Gene Expression Study in Positron Emission Tomography–Positive Abdominal Aortic Aneurysms Identifies CCL18 as a Potential Biomarker for Rupture Risk
Courtois, Audrey ; Nusgens-Richelle, Betty ; HUSTINX, Roland et al
in Molecular Medicine (2015)Detailed reference viewed: 20 (7 ULg)
Family Members of Patients with Abdominal Aortic Aneurysms are at Increased Risk for Aneurysms: Analysis of 618 Probands and their Families from the Liege AAA Family Study.
SakalihasanN, Natzi ; Defraigne, Jean-Olivier ; et al
in Annals of vascular surgery (2014), 28
BACKGROUND: The objectives were to answer the following questions using a well-characterized population in Liege, Belgium: 1) what percentage of abdominal aortic aneurysm (AAA) patients have a positive ... [more ▼]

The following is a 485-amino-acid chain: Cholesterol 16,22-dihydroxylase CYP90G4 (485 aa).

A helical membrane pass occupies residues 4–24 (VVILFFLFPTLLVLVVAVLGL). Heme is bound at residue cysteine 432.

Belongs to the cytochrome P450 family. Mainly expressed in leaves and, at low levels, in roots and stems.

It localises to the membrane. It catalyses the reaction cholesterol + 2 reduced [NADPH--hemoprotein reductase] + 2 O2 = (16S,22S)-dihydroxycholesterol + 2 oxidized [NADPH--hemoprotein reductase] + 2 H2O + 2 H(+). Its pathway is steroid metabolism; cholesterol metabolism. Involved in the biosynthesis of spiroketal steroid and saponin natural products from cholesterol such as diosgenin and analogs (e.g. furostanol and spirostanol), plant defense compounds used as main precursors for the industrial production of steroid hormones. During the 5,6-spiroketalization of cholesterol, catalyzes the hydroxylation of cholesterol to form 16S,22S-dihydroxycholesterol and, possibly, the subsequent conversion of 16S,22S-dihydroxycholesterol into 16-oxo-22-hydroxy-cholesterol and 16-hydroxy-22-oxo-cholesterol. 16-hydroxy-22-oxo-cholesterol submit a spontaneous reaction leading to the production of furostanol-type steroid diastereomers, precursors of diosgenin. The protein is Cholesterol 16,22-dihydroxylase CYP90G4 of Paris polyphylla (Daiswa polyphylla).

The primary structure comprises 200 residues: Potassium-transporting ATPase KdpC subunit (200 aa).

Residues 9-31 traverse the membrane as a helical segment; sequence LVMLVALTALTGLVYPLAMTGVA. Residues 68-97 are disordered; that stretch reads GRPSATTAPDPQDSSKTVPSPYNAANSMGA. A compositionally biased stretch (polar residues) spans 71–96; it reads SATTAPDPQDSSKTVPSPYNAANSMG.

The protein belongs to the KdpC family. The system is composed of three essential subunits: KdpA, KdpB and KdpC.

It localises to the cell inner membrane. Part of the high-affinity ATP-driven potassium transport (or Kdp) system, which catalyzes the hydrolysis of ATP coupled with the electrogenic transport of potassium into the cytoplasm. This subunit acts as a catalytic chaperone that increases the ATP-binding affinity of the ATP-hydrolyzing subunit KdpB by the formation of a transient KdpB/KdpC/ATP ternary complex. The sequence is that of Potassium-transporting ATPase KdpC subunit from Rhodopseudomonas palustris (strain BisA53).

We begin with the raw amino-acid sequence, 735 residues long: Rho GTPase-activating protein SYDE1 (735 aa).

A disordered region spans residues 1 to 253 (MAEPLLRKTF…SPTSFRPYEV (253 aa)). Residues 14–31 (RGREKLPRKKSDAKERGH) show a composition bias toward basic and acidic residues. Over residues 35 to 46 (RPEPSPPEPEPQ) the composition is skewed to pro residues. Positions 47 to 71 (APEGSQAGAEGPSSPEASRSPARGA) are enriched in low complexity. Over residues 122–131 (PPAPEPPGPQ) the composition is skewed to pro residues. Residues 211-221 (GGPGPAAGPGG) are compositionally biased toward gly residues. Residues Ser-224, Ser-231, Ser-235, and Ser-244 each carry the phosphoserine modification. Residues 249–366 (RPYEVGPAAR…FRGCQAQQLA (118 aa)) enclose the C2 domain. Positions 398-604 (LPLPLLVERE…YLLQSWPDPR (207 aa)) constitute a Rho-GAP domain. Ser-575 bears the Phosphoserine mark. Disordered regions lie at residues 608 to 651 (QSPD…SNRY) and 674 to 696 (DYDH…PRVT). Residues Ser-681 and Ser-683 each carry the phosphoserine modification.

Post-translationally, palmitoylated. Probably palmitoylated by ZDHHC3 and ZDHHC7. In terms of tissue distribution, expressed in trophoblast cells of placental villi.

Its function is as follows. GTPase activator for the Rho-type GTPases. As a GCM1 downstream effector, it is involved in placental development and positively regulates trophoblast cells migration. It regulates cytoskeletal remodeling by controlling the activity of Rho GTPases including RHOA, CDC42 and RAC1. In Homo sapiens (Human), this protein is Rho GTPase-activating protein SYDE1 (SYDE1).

BACKGROUND: The objectives were to answer the following questions using a well-characterized population in Liege, Belgium: 1) what percentage of abdominal aortic aneurysm (AAA) patients have a positive family history for AAA, 2) what is the prevalence of AAAs among relatives of AAA patients; and 3) do familial and sporadic AAA cases differ in clinical characteristics. METHODS AND RESULTS: Unrelated AAA patients diagnosed at the Cardiovascular Surgery Department, University Hospital of Liege, Belgium, between 1999 and 2012 were invited to the study. A detailed family history was obtained in interviews and recorded using Progeny software. In the initial interview 62 (10%) of the 618 AAA patients reported a positive family history for AAA. We divided the 618 patients into two study groups: Group I: 296 AAA patients (268; 91% males) were followed up with computerized tomography combined with positron emission tomography, and Group II: 322 AAA patients (295; 92% males) whose families were invited to ultrasonography screening. Ultrasonography screening identified 24 new AAAs among 186 relatives (>/= 50 years) of 144 families yielding a prevalence of 13%. The highest prevalence (25%) was found among brothers. By combining the number of AAAs found by ultrasonography screening with those diagnosed previously the observed lifetime prevalence of AAA was estimated to be 32% in brothers. The familial AAA cases were more likely to have a ruptured AAA than the sporadic cases (8% vs. 2.4%; P<0.0001). CONCLUSIONS: The findings confirm previously found high prevalence of AAA among brothers, support genetic contribution to AAA pathogenesis and provide rationale for targeted screening of relatives of AAA patients. [less ▲]Detailed reference viewed: 39 (12 ULg)